Did you know that 30% of contractors fail because of management issues? As a contractor, you’re likely aware of the multiple risks inherent in running a construction business. Construction projects require a great deal of time and resources.
Whether it’s maintaining employee safety on site or fulfilling the terms outlined in your contract with clients, construction hazards, if not managed properly, can compromise your builds, damage trust with your clients and ultimately hurt your bottom line.
In 2019, contractors will have to handle a new set of risks in their projects—from rising material costs and trade to increasing pressures for building green and prefabricated construction. New technologies, such as drones, are raising concerns over efficiency, while shifting policies of insurance companies could change how you assign risks.
To maintain productivity and profitability, it is important for construction businesses to have a management plan in place. An effective construction risk plan must have easy-to-follow, detailed processes to help you identify risks, control them, and then turn around to boost your business. The processes include:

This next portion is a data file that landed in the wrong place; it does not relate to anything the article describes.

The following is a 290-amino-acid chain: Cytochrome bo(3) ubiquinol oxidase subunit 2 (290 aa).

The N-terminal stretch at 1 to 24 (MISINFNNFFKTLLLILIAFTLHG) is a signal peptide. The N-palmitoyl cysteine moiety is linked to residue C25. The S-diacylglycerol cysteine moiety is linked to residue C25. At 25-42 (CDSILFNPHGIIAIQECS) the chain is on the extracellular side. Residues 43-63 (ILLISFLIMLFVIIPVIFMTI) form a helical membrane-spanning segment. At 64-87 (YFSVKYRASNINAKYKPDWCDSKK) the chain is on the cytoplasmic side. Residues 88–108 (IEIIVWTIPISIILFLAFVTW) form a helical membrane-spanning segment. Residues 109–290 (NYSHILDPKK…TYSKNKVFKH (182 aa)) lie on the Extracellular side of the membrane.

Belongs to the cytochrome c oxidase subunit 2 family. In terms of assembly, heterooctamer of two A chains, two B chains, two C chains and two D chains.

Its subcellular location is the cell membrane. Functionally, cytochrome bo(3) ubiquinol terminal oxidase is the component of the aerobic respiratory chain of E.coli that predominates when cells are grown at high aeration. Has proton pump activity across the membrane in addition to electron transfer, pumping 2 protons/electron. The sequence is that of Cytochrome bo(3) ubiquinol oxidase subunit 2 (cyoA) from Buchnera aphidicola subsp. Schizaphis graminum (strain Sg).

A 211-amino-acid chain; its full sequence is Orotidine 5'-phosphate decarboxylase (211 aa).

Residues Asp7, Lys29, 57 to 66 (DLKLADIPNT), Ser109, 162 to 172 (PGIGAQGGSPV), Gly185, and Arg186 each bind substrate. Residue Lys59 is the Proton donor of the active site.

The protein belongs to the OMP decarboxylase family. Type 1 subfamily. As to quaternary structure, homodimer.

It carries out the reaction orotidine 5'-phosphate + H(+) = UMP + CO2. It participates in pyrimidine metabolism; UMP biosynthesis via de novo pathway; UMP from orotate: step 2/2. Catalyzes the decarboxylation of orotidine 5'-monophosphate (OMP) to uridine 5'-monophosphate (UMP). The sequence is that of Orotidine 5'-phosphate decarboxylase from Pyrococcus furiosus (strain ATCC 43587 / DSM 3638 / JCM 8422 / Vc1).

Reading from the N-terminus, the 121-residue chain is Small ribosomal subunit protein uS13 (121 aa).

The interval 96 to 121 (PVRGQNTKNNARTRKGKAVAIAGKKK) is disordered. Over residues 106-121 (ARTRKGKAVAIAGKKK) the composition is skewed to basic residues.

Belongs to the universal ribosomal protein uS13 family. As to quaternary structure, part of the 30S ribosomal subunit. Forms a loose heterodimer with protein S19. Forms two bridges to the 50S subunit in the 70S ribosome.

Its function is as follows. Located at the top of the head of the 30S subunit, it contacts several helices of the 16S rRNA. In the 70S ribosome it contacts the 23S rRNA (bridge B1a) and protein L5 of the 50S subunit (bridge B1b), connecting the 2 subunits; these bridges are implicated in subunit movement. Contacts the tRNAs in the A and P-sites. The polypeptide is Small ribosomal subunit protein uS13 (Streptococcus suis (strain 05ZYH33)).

- Identify the risks – Risks fall into many categories, but the most common are safety, financial, legal, project and environmental.
- Prioritize risks – Analyze all possible risks and rank them by impact and urgency.
- Determine your risk response strategy – Response techniques include avoiding, transferring, mitigating and accepting risks. The right strategy will depend on the risk.
- Execute a plan – Solutions should be outlined for the different levels of your company: strategic and enterprise level, structural level, and operational level.
- Involve the team – Update the owner, design team and contractor teams; monitor major files; and seek advice from your insurance program or risk management outsourcing partner.
Risk management should be seen as one of the most critical steps of a construction project. Too often, construction owners focus on maximizing their return and not addressing the potential pitfalls. Construction risk management provides many benefits, including reduced liabilities, improved financial results, higher quality construction, more effective hiring, increased legal integration and overall better structure in your business.
Not all construction risks are negative in nature. Positive risks, such as accepting a complex project from a client, can serve as great opportunities for success. By implementing the right strategies and resources, your business will be able to flip the risk-reward tradeoff, increasing your profits and achieving business longevity.